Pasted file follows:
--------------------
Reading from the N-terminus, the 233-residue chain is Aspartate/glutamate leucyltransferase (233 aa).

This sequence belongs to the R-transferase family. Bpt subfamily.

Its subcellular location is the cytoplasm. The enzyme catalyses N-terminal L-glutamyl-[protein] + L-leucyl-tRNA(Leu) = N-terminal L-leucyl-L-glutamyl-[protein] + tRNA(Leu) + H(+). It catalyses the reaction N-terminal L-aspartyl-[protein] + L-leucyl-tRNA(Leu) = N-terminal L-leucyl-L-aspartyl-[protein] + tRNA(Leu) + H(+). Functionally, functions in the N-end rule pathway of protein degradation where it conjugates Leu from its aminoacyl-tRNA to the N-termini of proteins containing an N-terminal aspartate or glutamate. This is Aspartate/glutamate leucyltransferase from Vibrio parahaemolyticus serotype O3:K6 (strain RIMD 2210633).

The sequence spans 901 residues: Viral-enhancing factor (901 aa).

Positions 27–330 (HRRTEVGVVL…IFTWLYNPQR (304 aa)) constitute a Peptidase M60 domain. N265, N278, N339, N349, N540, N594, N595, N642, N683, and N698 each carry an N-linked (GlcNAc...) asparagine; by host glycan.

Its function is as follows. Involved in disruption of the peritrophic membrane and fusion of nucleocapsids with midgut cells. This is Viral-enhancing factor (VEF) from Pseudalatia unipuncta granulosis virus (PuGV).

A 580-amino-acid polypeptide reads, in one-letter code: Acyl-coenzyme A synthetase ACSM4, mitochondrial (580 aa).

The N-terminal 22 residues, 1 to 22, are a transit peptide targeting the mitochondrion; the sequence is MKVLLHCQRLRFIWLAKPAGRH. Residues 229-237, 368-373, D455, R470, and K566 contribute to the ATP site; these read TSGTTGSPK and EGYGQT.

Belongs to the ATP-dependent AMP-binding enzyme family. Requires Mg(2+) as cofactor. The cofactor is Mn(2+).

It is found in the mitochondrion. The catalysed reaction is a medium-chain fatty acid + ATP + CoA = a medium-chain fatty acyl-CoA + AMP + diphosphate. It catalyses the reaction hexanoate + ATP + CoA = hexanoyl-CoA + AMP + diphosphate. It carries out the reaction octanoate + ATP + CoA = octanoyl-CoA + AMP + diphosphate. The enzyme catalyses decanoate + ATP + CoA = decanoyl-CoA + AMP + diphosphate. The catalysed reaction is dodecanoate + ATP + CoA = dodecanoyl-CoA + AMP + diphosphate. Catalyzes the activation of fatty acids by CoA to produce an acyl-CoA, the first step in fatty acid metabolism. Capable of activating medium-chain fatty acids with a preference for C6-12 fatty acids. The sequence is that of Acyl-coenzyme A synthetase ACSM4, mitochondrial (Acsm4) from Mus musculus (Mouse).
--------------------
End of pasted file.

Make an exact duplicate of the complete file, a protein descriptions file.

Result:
Reading from the N-terminus, the 233-residue chain is Aspartate/glutamate leucyltransferase (233 aa).

This sequence belongs to the R-transferase family. Bpt subfamily.

Its subcellular location is the cytoplasm. The enzyme catalyses N-terminal L-glutamyl-[protein] + L-leucyl-tRNA(Leu) = N-terminal L-leucyl-L-glutamyl-[protein] + tRNA(Leu) + H(+). It catalyses the reaction N-terminal L-aspartyl-[protein] + L-leucyl-tRNA(Leu) = N-terminal L-leucyl-L-aspartyl-[protein] + tRNA(Leu) + H(+). Functionally, functions in the N-end rule pathway of protein degradation where it conjugates Leu from its aminoacyl-tRNA to the N-termini of proteins containing an N-terminal aspartate or glutamate. This is Aspartate/glutamate leucyltransferase from Vibrio parahaemolyticus serotype O3:K6 (strain RIMD 2210633).

The sequence spans 901 residues: Viral-enhancing factor (901 aa).

Positions 27–330 (HRRTEVGVVL…IFTWLYNPQR (304 aa)) constitute a Peptidase M60 domain. N265, N278, N339, N349, N540, N594, N595, N642, N683, and N698 each carry an N-linked (GlcNAc...) asparagine; by host glycan.

Its function is as follows. Involved in disruption of the peritrophic membrane and fusion of nucleocapsids with midgut cells. This is Viral-enhancing factor (VEF) from Pseudalatia unipuncta granulosis virus (PuGV).

A 580-amino-acid polypeptide reads, in one-letter code: Acyl-coenzyme A synthetase ACSM4, mitochondrial (580 aa).

The N-terminal 22 residues, 1 to 22, are a transit peptide targeting the mitochondrion; the sequence is MKVLLHCQRLRFIWLAKPAGRH. Residues 229-237, 368-373, D455, R470, and K566 contribute to the ATP site; these read TSGTTGSPK and EGYGQT.

Belongs to the ATP-dependent AMP-binding enzyme family. Requires Mg(2+) as cofactor. The cofactor is Mn(2+).

It is found in the mitochondrion. The catalysed reaction is a medium-chain fatty acid + ATP + CoA = a medium-chain fatty acyl-CoA + AMP + diphosphate. It catalyses the reaction hexanoate + ATP + CoA = hexanoyl-CoA + AMP + diphosphate. It carries out the reaction octanoate + ATP + CoA = octanoyl-CoA + AMP + diphosphate. The enzyme catalyses decanoate + ATP + CoA = decanoyl-CoA + AMP + diphosphate. The catalysed reaction is dodecanoate + ATP + CoA = dodecanoyl-CoA + AMP + diphosphate. Catalyzes the activation of fatty acids by CoA to produce an acyl-CoA, the first step in fatty acid metabolism. Capable of activating medium-chain fatty acids with a preference for C6-12 fatty acids. The sequence is that of Acyl-coenzyme A synthetase ACSM4, mitochondrial (Acsm4) from Mus musculus (Mouse).